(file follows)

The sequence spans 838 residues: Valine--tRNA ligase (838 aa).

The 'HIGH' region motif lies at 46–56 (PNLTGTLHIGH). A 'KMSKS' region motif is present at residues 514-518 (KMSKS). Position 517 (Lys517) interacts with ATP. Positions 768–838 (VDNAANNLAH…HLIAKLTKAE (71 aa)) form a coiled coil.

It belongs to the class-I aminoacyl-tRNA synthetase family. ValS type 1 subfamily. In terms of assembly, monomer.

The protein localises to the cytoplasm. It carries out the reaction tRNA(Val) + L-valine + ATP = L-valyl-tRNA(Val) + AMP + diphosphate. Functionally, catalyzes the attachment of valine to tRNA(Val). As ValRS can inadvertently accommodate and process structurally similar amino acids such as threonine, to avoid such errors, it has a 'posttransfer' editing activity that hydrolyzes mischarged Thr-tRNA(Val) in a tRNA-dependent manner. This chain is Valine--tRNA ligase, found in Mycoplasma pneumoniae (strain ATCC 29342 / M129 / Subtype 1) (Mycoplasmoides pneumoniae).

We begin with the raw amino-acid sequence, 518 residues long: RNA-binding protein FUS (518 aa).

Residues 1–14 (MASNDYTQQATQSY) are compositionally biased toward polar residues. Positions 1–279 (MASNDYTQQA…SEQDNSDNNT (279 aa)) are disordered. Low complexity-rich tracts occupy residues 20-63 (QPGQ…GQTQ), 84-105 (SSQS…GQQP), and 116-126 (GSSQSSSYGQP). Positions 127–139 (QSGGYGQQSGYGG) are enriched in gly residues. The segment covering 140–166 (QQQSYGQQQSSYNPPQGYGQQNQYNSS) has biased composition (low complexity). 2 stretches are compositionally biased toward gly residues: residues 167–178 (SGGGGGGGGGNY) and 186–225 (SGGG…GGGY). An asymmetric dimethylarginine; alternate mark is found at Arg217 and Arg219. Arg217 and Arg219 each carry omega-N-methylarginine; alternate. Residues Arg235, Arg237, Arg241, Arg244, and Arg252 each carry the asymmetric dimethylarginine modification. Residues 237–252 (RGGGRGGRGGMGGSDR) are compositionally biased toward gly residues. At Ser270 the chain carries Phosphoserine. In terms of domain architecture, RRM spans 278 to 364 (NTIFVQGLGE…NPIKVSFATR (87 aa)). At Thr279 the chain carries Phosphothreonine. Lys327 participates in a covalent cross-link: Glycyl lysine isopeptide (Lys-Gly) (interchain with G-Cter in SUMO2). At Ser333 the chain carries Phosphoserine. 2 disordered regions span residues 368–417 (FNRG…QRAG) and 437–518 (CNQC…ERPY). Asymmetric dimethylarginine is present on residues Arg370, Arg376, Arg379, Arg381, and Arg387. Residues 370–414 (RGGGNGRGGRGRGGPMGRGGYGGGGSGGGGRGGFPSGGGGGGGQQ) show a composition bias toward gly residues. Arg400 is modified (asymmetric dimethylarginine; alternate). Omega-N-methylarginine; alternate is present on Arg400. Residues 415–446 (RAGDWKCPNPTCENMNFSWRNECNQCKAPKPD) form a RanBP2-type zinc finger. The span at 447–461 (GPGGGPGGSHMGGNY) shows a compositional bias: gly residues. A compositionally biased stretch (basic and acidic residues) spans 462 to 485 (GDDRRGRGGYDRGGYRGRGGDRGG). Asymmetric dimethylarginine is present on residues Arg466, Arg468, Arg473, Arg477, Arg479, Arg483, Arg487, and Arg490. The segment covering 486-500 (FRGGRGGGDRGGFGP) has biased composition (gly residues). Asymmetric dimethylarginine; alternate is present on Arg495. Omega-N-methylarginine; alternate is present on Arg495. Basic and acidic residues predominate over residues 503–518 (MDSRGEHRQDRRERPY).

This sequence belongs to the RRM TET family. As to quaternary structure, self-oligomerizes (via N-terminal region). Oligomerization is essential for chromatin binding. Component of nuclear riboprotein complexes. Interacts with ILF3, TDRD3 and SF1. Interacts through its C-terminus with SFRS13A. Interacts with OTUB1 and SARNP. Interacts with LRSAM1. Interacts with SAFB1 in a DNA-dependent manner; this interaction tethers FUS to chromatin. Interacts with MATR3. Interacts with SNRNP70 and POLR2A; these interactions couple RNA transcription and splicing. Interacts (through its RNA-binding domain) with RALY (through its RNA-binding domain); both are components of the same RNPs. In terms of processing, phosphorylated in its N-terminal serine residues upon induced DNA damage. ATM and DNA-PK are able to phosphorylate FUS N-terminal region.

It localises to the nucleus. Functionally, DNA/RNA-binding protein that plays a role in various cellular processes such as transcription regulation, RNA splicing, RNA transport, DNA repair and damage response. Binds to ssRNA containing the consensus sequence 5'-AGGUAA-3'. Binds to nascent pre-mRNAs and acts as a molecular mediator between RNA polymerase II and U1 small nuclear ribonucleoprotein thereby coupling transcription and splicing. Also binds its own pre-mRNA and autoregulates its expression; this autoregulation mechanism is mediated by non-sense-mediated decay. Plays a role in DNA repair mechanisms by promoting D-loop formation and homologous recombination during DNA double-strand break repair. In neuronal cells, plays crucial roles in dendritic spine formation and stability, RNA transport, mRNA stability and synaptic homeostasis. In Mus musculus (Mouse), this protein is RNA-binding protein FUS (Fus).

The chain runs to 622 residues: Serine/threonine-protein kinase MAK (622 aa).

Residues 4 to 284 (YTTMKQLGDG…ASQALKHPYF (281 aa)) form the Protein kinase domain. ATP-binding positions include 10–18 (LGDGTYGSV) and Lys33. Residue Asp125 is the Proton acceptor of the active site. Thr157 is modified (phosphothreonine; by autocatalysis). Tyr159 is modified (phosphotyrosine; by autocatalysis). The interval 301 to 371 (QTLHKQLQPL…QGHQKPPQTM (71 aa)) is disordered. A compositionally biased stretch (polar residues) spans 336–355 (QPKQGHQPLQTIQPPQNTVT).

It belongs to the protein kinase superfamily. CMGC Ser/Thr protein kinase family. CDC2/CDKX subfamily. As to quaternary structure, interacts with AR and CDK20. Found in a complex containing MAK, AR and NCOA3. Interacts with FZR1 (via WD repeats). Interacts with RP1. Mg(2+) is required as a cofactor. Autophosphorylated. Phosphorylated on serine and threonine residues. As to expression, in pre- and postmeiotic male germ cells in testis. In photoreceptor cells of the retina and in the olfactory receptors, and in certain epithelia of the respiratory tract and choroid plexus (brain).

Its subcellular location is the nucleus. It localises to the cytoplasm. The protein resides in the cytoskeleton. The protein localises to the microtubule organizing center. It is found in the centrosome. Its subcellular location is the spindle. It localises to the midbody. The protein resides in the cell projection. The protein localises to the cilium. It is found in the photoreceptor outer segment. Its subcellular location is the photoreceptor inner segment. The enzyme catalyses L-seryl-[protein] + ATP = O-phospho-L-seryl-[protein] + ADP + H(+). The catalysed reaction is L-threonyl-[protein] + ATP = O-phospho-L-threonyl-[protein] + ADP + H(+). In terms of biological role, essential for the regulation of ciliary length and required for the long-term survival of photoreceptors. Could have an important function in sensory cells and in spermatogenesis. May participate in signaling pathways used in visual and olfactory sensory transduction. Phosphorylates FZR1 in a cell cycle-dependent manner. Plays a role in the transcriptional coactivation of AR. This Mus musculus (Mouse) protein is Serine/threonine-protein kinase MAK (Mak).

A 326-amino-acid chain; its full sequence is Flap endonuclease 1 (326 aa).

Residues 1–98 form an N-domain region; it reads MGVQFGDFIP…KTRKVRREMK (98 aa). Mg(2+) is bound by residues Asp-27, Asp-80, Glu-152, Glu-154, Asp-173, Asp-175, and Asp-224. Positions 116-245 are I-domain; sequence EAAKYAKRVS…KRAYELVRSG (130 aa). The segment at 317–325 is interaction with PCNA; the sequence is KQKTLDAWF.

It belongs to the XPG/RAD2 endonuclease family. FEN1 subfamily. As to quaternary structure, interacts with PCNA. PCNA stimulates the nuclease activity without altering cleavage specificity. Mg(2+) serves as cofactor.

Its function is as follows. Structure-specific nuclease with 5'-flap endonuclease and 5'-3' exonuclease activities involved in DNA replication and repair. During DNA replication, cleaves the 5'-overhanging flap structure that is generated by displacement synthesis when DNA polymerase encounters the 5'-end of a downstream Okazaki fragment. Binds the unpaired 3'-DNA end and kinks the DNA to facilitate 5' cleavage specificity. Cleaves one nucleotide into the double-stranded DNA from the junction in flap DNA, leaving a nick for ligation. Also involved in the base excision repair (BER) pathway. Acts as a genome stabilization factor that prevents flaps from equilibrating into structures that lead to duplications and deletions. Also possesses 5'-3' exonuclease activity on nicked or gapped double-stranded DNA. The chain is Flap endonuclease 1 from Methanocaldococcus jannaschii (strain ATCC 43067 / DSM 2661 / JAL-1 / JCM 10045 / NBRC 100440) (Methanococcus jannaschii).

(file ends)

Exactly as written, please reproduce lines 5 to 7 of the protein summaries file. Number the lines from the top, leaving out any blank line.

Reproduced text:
We begin with the raw amino-acid sequence, 518 residues long: RNA-binding protein FUS (518 aa).

Residues 1–14 (MASNDYTQQATQSY) are compositionally biased toward polar residues. Positions 1–279 (MASNDYTQQA…SEQDNSDNNT (279 aa)) are disordered. Low complexity-rich tracts occupy residues 20-63 (QPGQ…GQTQ), 84-105 (SSQS…GQQP), and 116-126 (GSSQSSSYGQP). Positions 127–139 (QSGGYGQQSGYGG) are enriched in gly residues. The segment covering 140–166 (QQQSYGQQQSSYNPPQGYGQQNQYNSS) has biased composition (low complexity). 2 stretches are compositionally biased toward gly residues: residues 167–178 (SGGGGGGGGGNY) and 186–225 (SGGG…GGGY). An asymmetric dimethylarginine; alternate mark is found at Arg217 and Arg219. Arg217 and Arg219 each carry omega-N-methylarginine; alternate. Residues Arg235, Arg237, Arg241, Arg244, and Arg252 each carry the asymmetric dimethylarginine modification. Residues 237–252 (RGGGRGGRGGMGGSDR) are compositionally biased toward gly residues. At Ser270 the chain carries Phosphoserine. In terms of domain architecture, RRM spans 278 to 364 (NTIFVQGLGE…NPIKVSFATR (87 aa)). At Thr279 the chain carries Phosphothreonine. Lys327 participates in a covalent cross-link: Glycyl lysine isopeptide (Lys-Gly) (interchain with G-Cter in SUMO2). At Ser333 the chain carries Phosphoserine. 2 disordered regions span residues 368–417 (FNRG…QRAG) and 437–518 (CNQC…ERPY). Asymmetric dimethylarginine is present on residues Arg370, Arg376, Arg379, Arg381, and Arg387. Residues 370–414 (RGGGNGRGGRGRGGPMGRGGYGGGGSGGGGRGGFPSGGGGGGGQQ) show a composition bias toward gly residues. Arg400 is modified (asymmetric dimethylarginine; alternate). Omega-N-methylarginine; alternate is present on Arg400. Residues 415–446 (RAGDWKCPNPTCENMNFSWRNECNQCKAPKPD) form a RanBP2-type zinc finger. The span at 447–461 (GPGGGPGGSHMGGNY) shows a compositional bias: gly residues. A compositionally biased stretch (basic and acidic residues) spans 462 to 485 (GDDRRGRGGYDRGGYRGRGGDRGG). Asymmetric dimethylarginine is present on residues Arg466, Arg468, Arg473, Arg477, Arg479, Arg483, Arg487, and Arg490. The segment covering 486-500 (FRGGRGGGDRGGFGP) has biased composition (gly residues). Asymmetric dimethylarginine; alternate is present on Arg495. Omega-N-methylarginine; alternate is present on Arg495. Basic and acidic residues predominate over residues 503–518 (MDSRGEHRQDRRERPY).

This sequence belongs to the RRM TET family. As to quaternary structure, self-oligomerizes (via N-terminal region). Oligomerization is essential for chromatin binding. Component of nuclear riboprotein complexes. Interacts with ILF3, TDRD3 and SF1. Interacts through its C-terminus with SFRS13A. Interacts with OTUB1 and SARNP. Interacts with LRSAM1. Interacts with SAFB1 in a DNA-dependent manner; this interaction tethers FUS to chromatin. Interacts with MATR3. Interacts with SNRNP70 and POLR2A; these interactions couple RNA transcription and splicing. Interacts (through its RNA-binding domain) with RALY (through its RNA-binding domain); both are components of the same RNPs. In terms of processing, phosphorylated in its N-terminal serine residues upon induced DNA damage. ATM and DNA-PK are able to phosphorylate FUS N-terminal region.